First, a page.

The risk-reward ratio measures the potential profit for every dollar risked. It is the ratio between the value at risk and the profit target. If I was to tell you that you can lose more often than you win and still make money trading the markets, would you believe me or think I am crazy?

The problem with new traders is that when they first start out, they want to be RIGHT when it comes time to trading.

After all, this is a pattern that has been ingrained to us as kids – since we started to go to school, we needed to get passing marks in order to advance into the next grade.

When we started to get out in the workforce, we had to say the right things in order to get our dream jobs.

Once we got the dream job, we had to do the right thing to stay employed.

This is why there is an inherent human need to be right for survival and to get by – however – in trading, being right carries no currency and it has ZERO value.

What you need to do instead is to be profitable and the way to do that is by ditching the need to be right and implementing reward to risk management.

## What is the Reward to Risk Ratio?

The reward to risk ratio is used by traders to compare the expected returns of a trade relative to the amount of risk required to earn those returns.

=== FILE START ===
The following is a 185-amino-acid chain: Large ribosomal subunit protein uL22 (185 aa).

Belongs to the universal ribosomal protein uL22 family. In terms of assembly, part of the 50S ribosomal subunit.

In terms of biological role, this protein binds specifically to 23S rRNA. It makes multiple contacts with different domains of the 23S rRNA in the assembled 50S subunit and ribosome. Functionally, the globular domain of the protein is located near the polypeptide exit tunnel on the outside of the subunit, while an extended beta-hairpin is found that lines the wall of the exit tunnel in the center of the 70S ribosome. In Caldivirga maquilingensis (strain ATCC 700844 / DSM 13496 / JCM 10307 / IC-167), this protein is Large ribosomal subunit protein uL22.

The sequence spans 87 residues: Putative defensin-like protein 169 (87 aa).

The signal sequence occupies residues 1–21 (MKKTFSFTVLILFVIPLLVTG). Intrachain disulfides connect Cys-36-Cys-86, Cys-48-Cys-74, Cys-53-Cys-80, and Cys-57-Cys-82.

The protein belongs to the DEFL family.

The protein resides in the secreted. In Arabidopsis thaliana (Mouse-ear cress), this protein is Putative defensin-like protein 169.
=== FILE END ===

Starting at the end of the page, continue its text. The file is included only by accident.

The relationship between these two numbers can tell a trader if the potential reward outweighs the potential risks on a certain trade which can help qualify or disqualify the trade idea.

If the R/R ratio is greater than 1, then the profit potential outweighs the potential risk, whereas, if the ratio is less than 1, the potential loss outweighs the potential profits.

## How to Calculate the Reward to Risk Ratio?

In order to calculate the reward to risk ratio for a trade, a trader will require three distinct variables:

1. The Entry Price
2. The Stop-Loss level (Risk)
3. The Take-Profit level (Return)

### Defining The Variables

The entry price is where the trader plans on taking the trade – more often than not – traders use to limit or stop orders to plan their trade and the entry price is the first variable required for this calculation.

The risk is defined as the total amount that can be lost on the trade and is the difference between the entry price and the stop-loss price level.

The reward is defined as the total amount of potential profit to be made on the trade and is the difference between the profit target and the entry price.

### The Reward to Risk Ratio Formula

Reward/Risk Ratio =  (Distance between Profit Target and Entry Price) divided by (Distance between Entry Point – Stop Loss)

## What does the Reward/Risk Ratio tell You?

Now that you are more familiar with the calculation of the reward/risk ratio, let’s take a look at some example scenarios using S&P 500 futures contracts (1 point = 4 ticks).

Scenario A:

A trader wants to buy 1 S&P 500 mini contract at \$3200.00 with a stop loss at \$3198.50 (1.5 points or 6 ticks) and a take profit at \$3203.75 (3.75 points or 15 ticks), what is the  R/R ratio?

R/R Ratio: (3203.75 – 3200) / (3200-3198.50) = (3.75 points reward/1.5 points risk) = 2.5

Scenario B: